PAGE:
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Hamlet, adaptation and the work of following

interchangeably now with the antique form of he (‘a’) in Barnado’s: ‘Looks a not like the King?’ (46). Here and in his preceding observation that the entity appears ‘In the same Shakespeare’s genius 141 figure like the King that’s dead’ (44), Barnado relies on a form of recognition that is also a form of re-cognition, i.e. a form of cognition that is based on comparison. Marcellus picks up the same comparison moments later, asking Horatio ‘Is it not like the King?’ (61). Yet Horatio’s response to Marcellus, ‘As thou art to thyself ’ (62), teasingly suggests that, insofar as

in The new aestheticism
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Art as the ‘organ of philosophy’

be known under the conditions inherent in the I, what right does one have to suggest we have access to nature in itself? The essential idea of Schelling’s Naturphilosophie is that, in the same way as the I of self-consciousness is both active and yet can try to reflect upon itself as an object, nature is both actively ‘productive’ (in the sense of Spinoza’s natura naturans) and is made up of objective ‘products’ (natura naturata). The understanding deals with transient ‘products’ and is consequently confined within the limits of determinate cognition

in Aesthetics and subjectivity

have just seen, if one is to be able to designate oneself with the signifier I, one cannot rely solely on the shared, general structure of Geist manifested in language. Friedrich Schlegel’s claims about the relationship between music and feeling cited in Chapter 1 show one way of connecting this issue to music: Now if feeling is the root of all consciousness, then the direction of language [towards cognition] has the essential deficit that it does not grasp and comprehend feeling deeply enough, only touches its surface . . . However large the riches language offers us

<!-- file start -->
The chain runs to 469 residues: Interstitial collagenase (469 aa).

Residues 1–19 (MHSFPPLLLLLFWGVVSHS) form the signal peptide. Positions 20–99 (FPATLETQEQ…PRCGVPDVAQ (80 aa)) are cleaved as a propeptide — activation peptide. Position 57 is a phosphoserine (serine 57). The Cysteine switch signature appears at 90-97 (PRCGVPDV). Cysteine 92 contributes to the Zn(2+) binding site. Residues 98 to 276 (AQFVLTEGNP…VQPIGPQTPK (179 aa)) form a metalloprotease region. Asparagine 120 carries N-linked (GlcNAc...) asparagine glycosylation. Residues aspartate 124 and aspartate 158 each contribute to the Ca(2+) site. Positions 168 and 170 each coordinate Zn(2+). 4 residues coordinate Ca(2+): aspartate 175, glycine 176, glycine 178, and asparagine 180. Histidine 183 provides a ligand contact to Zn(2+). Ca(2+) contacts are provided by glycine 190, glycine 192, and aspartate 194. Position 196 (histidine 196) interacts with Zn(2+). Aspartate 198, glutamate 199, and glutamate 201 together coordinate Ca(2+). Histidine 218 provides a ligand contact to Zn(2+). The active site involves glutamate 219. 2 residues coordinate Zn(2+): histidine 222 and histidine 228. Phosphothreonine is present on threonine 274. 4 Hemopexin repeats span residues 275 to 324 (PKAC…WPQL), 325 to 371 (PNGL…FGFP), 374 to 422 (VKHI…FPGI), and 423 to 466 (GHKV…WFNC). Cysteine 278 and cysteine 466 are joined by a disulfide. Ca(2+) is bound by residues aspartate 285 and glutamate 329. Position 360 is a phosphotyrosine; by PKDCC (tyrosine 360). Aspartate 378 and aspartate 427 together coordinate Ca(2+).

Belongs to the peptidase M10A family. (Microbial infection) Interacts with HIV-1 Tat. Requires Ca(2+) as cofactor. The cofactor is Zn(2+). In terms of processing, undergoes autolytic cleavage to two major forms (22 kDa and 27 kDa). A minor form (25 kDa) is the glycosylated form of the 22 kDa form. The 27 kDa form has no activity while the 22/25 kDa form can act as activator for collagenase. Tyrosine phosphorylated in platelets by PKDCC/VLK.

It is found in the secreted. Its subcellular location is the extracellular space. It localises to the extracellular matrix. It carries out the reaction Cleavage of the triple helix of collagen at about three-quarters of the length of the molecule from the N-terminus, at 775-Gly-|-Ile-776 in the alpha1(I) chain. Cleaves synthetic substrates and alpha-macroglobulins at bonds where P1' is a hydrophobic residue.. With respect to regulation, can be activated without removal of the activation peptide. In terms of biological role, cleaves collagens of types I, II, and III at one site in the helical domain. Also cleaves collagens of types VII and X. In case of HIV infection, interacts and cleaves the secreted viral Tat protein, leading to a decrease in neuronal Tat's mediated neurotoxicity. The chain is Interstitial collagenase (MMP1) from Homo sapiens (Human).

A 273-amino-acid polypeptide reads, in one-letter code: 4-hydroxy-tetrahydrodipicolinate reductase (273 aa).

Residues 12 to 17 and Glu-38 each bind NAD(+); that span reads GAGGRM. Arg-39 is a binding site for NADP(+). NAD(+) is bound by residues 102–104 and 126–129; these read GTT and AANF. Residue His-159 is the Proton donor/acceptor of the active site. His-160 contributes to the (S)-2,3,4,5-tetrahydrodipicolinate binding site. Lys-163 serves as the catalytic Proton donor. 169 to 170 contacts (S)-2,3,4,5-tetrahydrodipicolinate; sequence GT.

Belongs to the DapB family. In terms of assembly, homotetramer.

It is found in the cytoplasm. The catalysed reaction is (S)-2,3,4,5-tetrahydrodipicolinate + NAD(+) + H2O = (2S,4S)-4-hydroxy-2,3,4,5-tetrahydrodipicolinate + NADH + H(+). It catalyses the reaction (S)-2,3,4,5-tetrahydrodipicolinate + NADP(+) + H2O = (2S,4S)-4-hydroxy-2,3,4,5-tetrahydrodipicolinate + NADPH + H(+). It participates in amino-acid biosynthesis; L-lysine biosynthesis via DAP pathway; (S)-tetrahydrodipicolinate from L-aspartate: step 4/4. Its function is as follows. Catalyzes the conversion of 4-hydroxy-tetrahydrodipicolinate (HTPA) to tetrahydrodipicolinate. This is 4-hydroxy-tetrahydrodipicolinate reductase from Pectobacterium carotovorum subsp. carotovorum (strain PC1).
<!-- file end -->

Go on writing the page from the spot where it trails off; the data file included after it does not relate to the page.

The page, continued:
in Aesthetics and subjectivity
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Gender and a new politics in Achebe

On Achebe’s endorsement of Ikem’s views, and on his revisionist liberalism, see David Maughan-Brown, unpublished paper, ‘Anthills of the Savannah’s solution to The Trouble with Nigeria’, ACLALS Triennial Conference, University of Kent, Canterbury, 29 August 1989, pp. 4–5. 11 As Ikem discovers in his second encounter with Braimoh, the taxi-driver. The ceaseless circlings of such cognitions about ‘the people’ are of course a measure of Achebe’s political pessimism. See Ascherson, ‘Betrayal’, p. 3. 12 Rutherford, ‘Interview’, p. 3. 13 On interpreting the past

in Stories of women
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Religion and spirituality in environmental direct action

terms of lifestyle and forms of action, is necessary in order to save the planet from environmental destruction. Action, healing and ceremony Religion is not just about the cognition and articulation of certain beliefs and values; it is also about action. Similarly, activities within the environmental direct action movement of the 1990s also served to confirm and validate key movement meanings. Here we explore three different kinds of action in this way: healing, worship and celebration, and direct action protest itself. Healing Gatherings attended by activists tended